Thursday, September 20, 2012

Blowin' in the Wind

Thriller the Thursday

After a traffic accident, DCI Sam Tyler finds himself demoted, thirty-three years in the past, and on the trail of a pattern of murders he recognizes from the present day. Forced to play along until he can find a way home, Sam helps the department come together to try and find the killer.

This review was originally posted on September 6th as part of Pilot Season.

The writers of this series set out to tell a very specific story and, as such, have plotted out absolutely everything that they need to know to bring their narrative to it's resolution. Sam Tyler's journey here is absolutely fascinating, and the questions surrounding his current status are at once subtle and obvious.

Sam Tyler, played by John Simm, is very by-the-book, and incredibly good at his job. Incredibly straight-laced and determined to uphold the law, he finds himself partnered with the polar opposite in Philip Glenister's Gene Hunt. Gene is passionate in getting criminals off the street, but believes that the ends justify the means, and will do anything he feels necessary in order to accomplish a task, making him far more dangerous than some of the suspects he stalks. The clash of cultures between the two is intense, as they battle over what is right and wrong, but in the end manage to find some kind of middle ground and work together to save the day. Their partnership is fascinating, infuriating to the both of them, and it will clearly have an enormous impact on both men the longer they stay together.

The music is a character on its own, becoming a huge part of the story as the episode progresses; the build up of David Bowie's Life on Mars as Sam grows ever more frustrated is very effective to get the audience into his state of mind, and to have an abrupt stop at the song's climax to coincide with the car accident was, however obvious, brilliantly written. This music is a huge part of Sam's life, of who he has become as a person, and it links him directly back to this period, where this same music was a huge part of these people's lives, their history, and it helps to create a good suspense as to whether Sam is imagining this world or whether he was always a part of it.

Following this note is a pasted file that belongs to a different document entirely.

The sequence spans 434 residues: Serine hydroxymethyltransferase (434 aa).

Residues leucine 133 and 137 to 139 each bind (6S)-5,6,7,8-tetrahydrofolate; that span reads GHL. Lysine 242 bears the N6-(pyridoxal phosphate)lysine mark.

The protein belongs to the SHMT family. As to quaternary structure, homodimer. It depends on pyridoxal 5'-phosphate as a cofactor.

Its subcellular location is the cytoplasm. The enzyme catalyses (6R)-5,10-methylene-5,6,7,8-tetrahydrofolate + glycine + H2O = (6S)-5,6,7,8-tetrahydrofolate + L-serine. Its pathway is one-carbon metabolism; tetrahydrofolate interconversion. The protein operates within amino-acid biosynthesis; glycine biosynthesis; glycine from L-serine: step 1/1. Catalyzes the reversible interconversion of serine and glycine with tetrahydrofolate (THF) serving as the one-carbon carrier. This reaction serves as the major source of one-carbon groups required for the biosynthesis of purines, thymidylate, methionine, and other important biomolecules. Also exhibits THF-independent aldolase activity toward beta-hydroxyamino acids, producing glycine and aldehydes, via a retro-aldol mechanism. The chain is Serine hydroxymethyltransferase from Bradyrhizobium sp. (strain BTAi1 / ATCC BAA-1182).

I'm well aware that there was a lot crammed into this premiere already, but I would have liked to see more clues leaning toward 1973 being the real scenario and 2006 being the dream; as the audience we're already fully certain that Sam is from the modern era, but I would have liked to have the script try to convince us that Sam was in an accident in 1973 and hallucinated the present day.

The depiction of 1970's police seems largely exaggerated for artistic purposes, but I imagine that, while Sam may have grown up with these kind of characters on television, he would at least have called some of them out on their behaviors.

The acting in this episode is great, without exception, and, while it's tempting to state that Simm carries this show, Glenister is easily just as important and just as good. While the spotlight remains on the two leads through most of the action, pushing the rest of the cast into the background, we do get to know Annie Cartwright (Liz White) who does a good job of keeping the characters, and the story, grounded in reality.

The world of 1973 is very vivid and refreshing, clearly dirtier and more dangerous than the scenes in the present day, and it all adds together to make the past seem far more real. Bharat Nalluri's direction has the opening scenes in the present in crisp definition, almost procedural for this genre of show, and it's a little bit boring. When he switches to the past there's an almost-detectable haze cast over the world making it seem somewhat surreal, but far more exciting and alluring than the modern-day world left behind.

Written by Matthew Graham, this is a strong story and sets a fantastic tone for this series. Graham has a good grasp on who these characters need to be, the world in which they live, and the distress that it causes to the protagonist. The clash of cultures between Sam and Gene is interesting to watch unfold, and the brief snippets of present-day filtering through the television, radio, and other wired devices is inspired.

The ambiguity as to Sam's exact predicament sets up the myriad of mysteries as to what, precisely, has happened to him; he may be in a coma, he may have time-traveled, perhaps he's gone insane, he might be dreaming, the possibilities are innumerable. It is his actions that will determine his ultimate fate, and that's what most interesting about this series.

The review for "Safe House" can be read here.


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